Dashi — making it, and a couple of simple uses

I have always had a great fondness for japanese cuisine; it’s combination of simplicity in presentation and depth of flavour to bring out the best in fresh produce. Whether it’s the simple grilling of a Robatayaki or the warming oily depth of ramen (like this, not like this), there is just something so cleansingly right about the food. And then there’s Dashi. It’s a smoky fishy stock that forms the basis of things like miso soup, simmering broths and many other parts of Japanese cuisine. 

Dashi in a dash

Making Dashi

I had thought Japanese food was too much work to make at home, requiring more of a delicate hand than this Englishman was capable of. That was until I got my hands on what was perhaps my favourite cookbook purchase of last year: Japanese Farm Food by Nancy Singleton Hachisu. The book is wonderfully written and is not only simple to follow but also puts you in touch with the daily rhythms of farm life in Japan. To that end, this book fits perfectly in the Gentleman Grocer’s library and I hope that you will consider adding it to yours. Here, I use Nancy’s method of preparing dashi as well as a variation on her bitter greens with dashi. If you enjoy them I encourage you to hunt down her book; you will not be disappointed.

In the second dish, I present a variation on a recipe for Japanese turnips with miso first published by Gourmet magazine in 2009.  By using dashi to simmer the turnips we add an extra layer of flavour (but you have to cut back the miso soas not to overwhelm).

And lastly, just because I like completeness, I’ll give you my foolproof way of making plain white rice. I used Basmati rice today because tomorrow I’ll be making Kedgeree and will need some, but if you don’t have the same needs, I would make this meal with Japanese short-grain rice.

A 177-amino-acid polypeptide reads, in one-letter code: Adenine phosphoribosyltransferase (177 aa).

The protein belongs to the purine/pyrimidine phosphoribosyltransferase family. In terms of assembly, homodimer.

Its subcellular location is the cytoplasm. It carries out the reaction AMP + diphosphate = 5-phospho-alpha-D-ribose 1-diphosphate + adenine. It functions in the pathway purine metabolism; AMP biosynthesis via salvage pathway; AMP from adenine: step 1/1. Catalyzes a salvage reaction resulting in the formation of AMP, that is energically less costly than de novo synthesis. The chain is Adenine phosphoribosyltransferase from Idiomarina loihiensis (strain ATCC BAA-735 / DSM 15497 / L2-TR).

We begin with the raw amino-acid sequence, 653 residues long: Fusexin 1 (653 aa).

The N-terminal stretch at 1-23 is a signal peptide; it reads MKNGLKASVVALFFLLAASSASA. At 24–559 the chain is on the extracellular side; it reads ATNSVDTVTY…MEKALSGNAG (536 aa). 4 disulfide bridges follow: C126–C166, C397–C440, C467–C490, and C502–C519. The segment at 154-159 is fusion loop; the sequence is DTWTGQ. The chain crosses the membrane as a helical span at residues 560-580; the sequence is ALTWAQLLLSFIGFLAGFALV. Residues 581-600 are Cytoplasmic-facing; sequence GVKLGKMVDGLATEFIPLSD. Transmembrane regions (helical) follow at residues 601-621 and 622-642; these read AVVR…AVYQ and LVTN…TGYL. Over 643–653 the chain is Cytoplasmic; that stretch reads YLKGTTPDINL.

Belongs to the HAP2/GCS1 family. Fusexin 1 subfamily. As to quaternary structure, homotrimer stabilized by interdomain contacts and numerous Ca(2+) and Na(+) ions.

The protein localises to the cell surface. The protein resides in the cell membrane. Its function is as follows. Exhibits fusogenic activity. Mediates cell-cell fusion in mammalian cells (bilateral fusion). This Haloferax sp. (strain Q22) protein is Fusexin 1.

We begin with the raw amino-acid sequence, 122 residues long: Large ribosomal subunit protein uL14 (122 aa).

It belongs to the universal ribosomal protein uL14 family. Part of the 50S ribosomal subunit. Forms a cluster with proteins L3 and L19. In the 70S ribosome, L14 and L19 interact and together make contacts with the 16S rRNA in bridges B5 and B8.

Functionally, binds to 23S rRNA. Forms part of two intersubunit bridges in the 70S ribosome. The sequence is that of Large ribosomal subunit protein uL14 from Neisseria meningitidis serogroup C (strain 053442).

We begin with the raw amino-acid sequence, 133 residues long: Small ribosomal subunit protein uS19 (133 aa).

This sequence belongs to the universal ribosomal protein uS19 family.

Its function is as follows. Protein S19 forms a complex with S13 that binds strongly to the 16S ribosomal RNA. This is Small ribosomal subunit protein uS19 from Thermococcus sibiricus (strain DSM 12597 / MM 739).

Dashi
Simple and fast to prepare, I encourage you to try making your own dashi at least once. As it's ingredients are both dry goods, this is a perfect store cupboard supper base.
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Prep Time
5 min
Cook Time
15 min
Prep Time
5 min
Cook Time
15 min
Ingredients
  1. 1 piece of Konbu seaweed, about 6 inches long
  2. 1 small packet of Bonito flakes, a small handful
Instructions
  1. Pop the konbu into a pan and add a pint of cold water. As it heats up towards a boil, take out the seaweed just before you actually get there. add the bonito flakes and simmer for 8 minutes.
  2. Turn the heat off and set the timer for another 8 minutes, then pour the dashi through a fine strainer to remove the bonito.
Adapted from Japanese Farm Cooking by Nancy Singleton Hachisu
Barnes and Hoggetts http://barnesandhoggetts.com/
Red Russian Kale with Dashi and smoked salt
Serves 1
A take on Nancy Singleton's simple bitter greens with dashi (Komatsuna no ohitashi). Instead of using soy, I add smoked salt to season the dish. If you don't have smoked salt, I would fall back on the orignal preparation, which calls for a couple of tablespoons of soy.
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Prep Time
5 min
Cook Time
10 min
Prep Time
5 min
Cook Time
10 min
Ingredients
  1. a handful of young kale per person - it will cook down
  2. 1/4 cup dashi
  3. a large pinch or two of bonito flakes
  4. a large pinch of smoked salt
Instructions
  1. wash the kale thoroughly and tie it together with a piece of string or a rubber band.
  2. Bring a pot of water to boil on the stove. If the kale stems are thick, lower the kale stem first and give the stems a little longer then the leaves. As the leaves start to go vibrant green in the water, fill a bowl in the sink with cold water. When the kale is just cooked (about 2-3 minutes total) take the kale out and dump them in the cold water. Lift them out of the water and squeeze as much moisture out as possible.